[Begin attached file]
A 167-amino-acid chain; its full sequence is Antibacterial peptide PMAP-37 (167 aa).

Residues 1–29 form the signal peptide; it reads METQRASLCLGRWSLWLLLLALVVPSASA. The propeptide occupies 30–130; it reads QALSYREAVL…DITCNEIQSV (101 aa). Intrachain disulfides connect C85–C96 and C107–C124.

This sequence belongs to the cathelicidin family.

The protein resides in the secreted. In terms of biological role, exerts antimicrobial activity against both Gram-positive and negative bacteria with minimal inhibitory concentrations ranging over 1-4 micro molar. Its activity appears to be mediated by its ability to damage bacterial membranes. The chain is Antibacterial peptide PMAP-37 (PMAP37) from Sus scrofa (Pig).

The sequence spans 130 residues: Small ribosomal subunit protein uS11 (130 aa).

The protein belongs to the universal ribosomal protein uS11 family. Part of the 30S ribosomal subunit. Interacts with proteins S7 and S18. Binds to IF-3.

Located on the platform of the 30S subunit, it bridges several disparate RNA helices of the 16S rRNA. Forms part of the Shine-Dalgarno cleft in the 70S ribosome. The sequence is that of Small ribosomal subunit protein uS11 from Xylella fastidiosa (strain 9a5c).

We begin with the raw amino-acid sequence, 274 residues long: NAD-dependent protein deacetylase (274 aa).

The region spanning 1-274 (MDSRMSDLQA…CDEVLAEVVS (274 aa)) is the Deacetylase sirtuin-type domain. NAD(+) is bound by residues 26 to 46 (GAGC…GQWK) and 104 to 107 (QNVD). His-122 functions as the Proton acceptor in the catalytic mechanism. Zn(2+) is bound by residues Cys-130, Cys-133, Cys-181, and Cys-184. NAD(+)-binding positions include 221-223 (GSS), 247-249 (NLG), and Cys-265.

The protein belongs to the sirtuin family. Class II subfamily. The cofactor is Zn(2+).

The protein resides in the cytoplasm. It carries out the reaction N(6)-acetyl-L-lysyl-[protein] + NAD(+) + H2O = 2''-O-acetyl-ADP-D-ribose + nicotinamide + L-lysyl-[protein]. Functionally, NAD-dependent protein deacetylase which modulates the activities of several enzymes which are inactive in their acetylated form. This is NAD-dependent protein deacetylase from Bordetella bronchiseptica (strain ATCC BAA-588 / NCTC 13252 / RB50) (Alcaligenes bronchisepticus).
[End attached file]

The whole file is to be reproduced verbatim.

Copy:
A 167-amino-acid chain; its full sequence is Antibacterial peptide PMAP-37 (167 aa).

Residues 1–29 form the signal peptide; it reads METQRASLCLGRWSLWLLLLALVVPSASA. The propeptide occupies 30–130; it reads QALSYREAVL…DITCNEIQSV (101 aa). Intrachain disulfides connect C85–C96 and C107–C124.

This sequence belongs to the cathelicidin family.

The protein resides in the secreted. In terms of biological role, exerts antimicrobial activity against both Gram-positive and negative bacteria with minimal inhibitory concentrations ranging over 1-4 micro molar. Its activity appears to be mediated by its ability to damage bacterial membranes. The chain is Antibacterial peptide PMAP-37 (PMAP37) from Sus scrofa (Pig).

The sequence spans 130 residues: Small ribosomal subunit protein uS11 (130 aa).

The protein belongs to the universal ribosomal protein uS11 family. Part of the 30S ribosomal subunit. Interacts with proteins S7 and S18. Binds to IF-3.

Located on the platform of the 30S subunit, it bridges several disparate RNA helices of the 16S rRNA. Forms part of the Shine-Dalgarno cleft in the 70S ribosome. The sequence is that of Small ribosomal subunit protein uS11 from Xylella fastidiosa (strain 9a5c).

We begin with the raw amino-acid sequence, 274 residues long: NAD-dependent protein deacetylase (274 aa).

The region spanning 1-274 (MDSRMSDLQA…CDEVLAEVVS (274 aa)) is the Deacetylase sirtuin-type domain. NAD(+) is bound by residues 26 to 46 (GAGC…GQWK) and 104 to 107 (QNVD). His-122 functions as the Proton acceptor in the catalytic mechanism. Zn(2+) is bound by residues Cys-130, Cys-133, Cys-181, and Cys-184. NAD(+)-binding positions include 221-223 (GSS), 247-249 (NLG), and Cys-265.

The protein belongs to the sirtuin family. Class II subfamily. The cofactor is Zn(2+).

The protein resides in the cytoplasm. It carries out the reaction N(6)-acetyl-L-lysyl-[protein] + NAD(+) + H2O = 2''-O-acetyl-ADP-D-ribose + nicotinamide + L-lysyl-[protein]. Functionally, NAD-dependent protein deacetylase which modulates the activities of several enzymes which are inactive in their acetylated form. This is NAD-dependent protein deacetylase from Bordetella bronchiseptica (strain ATCC BAA-588 / NCTC 13252 / RB50) (Alcaligenes bronchisepticus).